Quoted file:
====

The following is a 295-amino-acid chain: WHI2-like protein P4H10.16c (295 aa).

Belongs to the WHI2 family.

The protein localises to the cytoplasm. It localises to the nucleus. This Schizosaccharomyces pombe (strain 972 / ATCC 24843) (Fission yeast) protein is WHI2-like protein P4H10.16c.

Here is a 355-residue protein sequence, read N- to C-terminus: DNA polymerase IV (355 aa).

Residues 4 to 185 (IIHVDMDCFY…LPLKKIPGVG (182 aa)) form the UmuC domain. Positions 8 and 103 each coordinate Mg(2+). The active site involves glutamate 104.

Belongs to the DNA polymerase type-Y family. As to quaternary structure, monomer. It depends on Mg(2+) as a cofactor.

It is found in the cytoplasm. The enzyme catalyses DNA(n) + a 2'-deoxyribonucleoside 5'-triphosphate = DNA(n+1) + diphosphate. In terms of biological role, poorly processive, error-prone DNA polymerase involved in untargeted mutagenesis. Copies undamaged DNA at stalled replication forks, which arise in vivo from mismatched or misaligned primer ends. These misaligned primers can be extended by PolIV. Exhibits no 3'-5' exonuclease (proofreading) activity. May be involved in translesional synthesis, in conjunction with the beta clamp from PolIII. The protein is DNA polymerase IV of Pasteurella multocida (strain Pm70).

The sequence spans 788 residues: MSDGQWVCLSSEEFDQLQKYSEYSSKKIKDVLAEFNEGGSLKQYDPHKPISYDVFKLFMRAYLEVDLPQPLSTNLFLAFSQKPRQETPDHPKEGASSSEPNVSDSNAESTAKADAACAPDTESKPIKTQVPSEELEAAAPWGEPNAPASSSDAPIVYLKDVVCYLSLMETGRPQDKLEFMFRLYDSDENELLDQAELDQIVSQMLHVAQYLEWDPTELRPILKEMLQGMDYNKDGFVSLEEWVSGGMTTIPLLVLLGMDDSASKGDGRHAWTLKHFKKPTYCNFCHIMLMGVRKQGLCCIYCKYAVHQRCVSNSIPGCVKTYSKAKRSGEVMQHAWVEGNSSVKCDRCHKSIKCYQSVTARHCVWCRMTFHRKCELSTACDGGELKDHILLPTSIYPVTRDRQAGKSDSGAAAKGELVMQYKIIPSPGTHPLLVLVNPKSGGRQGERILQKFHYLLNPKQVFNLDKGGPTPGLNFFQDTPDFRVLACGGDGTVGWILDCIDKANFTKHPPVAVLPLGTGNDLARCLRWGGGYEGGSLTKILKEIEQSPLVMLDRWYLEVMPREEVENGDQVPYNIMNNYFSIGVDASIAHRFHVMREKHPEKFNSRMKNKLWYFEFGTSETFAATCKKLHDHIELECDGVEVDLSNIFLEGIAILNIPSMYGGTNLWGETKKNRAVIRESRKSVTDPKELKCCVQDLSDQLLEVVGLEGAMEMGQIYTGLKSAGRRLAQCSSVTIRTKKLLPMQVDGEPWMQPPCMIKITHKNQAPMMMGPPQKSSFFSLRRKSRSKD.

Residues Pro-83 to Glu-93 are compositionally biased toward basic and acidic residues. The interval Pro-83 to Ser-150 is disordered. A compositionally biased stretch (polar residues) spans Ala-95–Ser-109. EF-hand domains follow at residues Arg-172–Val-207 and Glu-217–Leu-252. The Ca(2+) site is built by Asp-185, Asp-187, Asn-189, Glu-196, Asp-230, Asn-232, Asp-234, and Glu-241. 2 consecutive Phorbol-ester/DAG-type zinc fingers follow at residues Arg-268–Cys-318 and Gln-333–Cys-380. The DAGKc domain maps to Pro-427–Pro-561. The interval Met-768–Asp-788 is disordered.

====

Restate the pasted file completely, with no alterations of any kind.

The following is a 295-amino-acid chain: WHI2-like protein P4H10.16c (295 aa).

Belongs to the WHI2 family.

The protein localises to the cytoplasm. It localises to the nucleus. This Schizosaccharomyces pombe (strain 972 / ATCC 24843) (Fission yeast) protein is WHI2-like protein P4H10.16c.

Here is a 355-residue protein sequence, read N- to C-terminus: DNA polymerase IV (355 aa).

Residues 4 to 185 (IIHVDMDCFY…LPLKKIPGVG (182 aa)) form the UmuC domain. Positions 8 and 103 each coordinate Mg(2+). The active site involves glutamate 104.

Belongs to the DNA polymerase type-Y family. As to quaternary structure, monomer. It depends on Mg(2+) as a cofactor.

It is found in the cytoplasm. The enzyme catalyses DNA(n) + a 2'-deoxyribonucleoside 5'-triphosphate = DNA(n+1) + diphosphate. In terms of biological role, poorly processive, error-prone DNA polymerase involved in untargeted mutagenesis. Copies undamaged DNA at stalled replication forks, which arise in vivo from mismatched or misaligned primer ends. These misaligned primers can be extended by PolIV. Exhibits no 3'-5' exonuclease (proofreading) activity. May be involved in translesional synthesis, in conjunction with the beta clamp from PolIII. The protein is DNA polymerase IV of Pasteurella multocida (strain Pm70).

The sequence spans 788 residues: MSDGQWVCLSSEEFDQLQKYSEYSSKKIKDVLAEFNEGGSLKQYDPHKPISYDVFKLFMRAYLEVDLPQPLSTNLFLAFSQKPRQETPDHPKEGASSSEPNVSDSNAESTAKADAACAPDTESKPIKTQVPSEELEAAAPWGEPNAPASSSDAPIVYLKDVVCYLSLMETGRPQDKLEFMFRLYDSDENELLDQAELDQIVSQMLHVAQYLEWDPTELRPILKEMLQGMDYNKDGFVSLEEWVSGGMTTIPLLVLLGMDDSASKGDGRHAWTLKHFKKPTYCNFCHIMLMGVRKQGLCCIYCKYAVHQRCVSNSIPGCVKTYSKAKRSGEVMQHAWVEGNSSVKCDRCHKSIKCYQSVTARHCVWCRMTFHRKCELSTACDGGELKDHILLPTSIYPVTRDRQAGKSDSGAAAKGELVMQYKIIPSPGTHPLLVLVNPKSGGRQGERILQKFHYLLNPKQVFNLDKGGPTPGLNFFQDTPDFRVLACGGDGTVGWILDCIDKANFTKHPPVAVLPLGTGNDLARCLRWGGGYEGGSLTKILKEIEQSPLVMLDRWYLEVMPREEVENGDQVPYNIMNNYFSIGVDASIAHRFHVMREKHPEKFNSRMKNKLWYFEFGTSETFAATCKKLHDHIELECDGVEVDLSNIFLEGIAILNIPSMYGGTNLWGETKKNRAVIRESRKSVTDPKELKCCVQDLSDQLLEVVGLEGAMEMGQIYTGLKSAGRRLAQCSSVTIRTKKLLPMQVDGEPWMQPPCMIKITHKNQAPMMMGPPQKSSFFSLRRKSRSKD.

Residues Pro-83 to Glu-93 are compositionally biased toward basic and acidic residues. The interval Pro-83 to Ser-150 is disordered. A compositionally biased stretch (polar residues) spans Ala-95–Ser-109. EF-hand domains follow at residues Arg-172–Val-207 and Glu-217–Leu-252. The Ca(2+) site is built by Asp-185, Asp-187, Asn-189, Glu-196, Asp-230, Asn-232, Asp-234, and Glu-241. 2 consecutive Phorbol-ester/DAG-type zinc fingers follow at residues Arg-268–Cys-318 and Gln-333–Cys-380. The DAGKc domain maps to Pro-427–Pro-561. The interval Met-768–Asp-788 is disordered.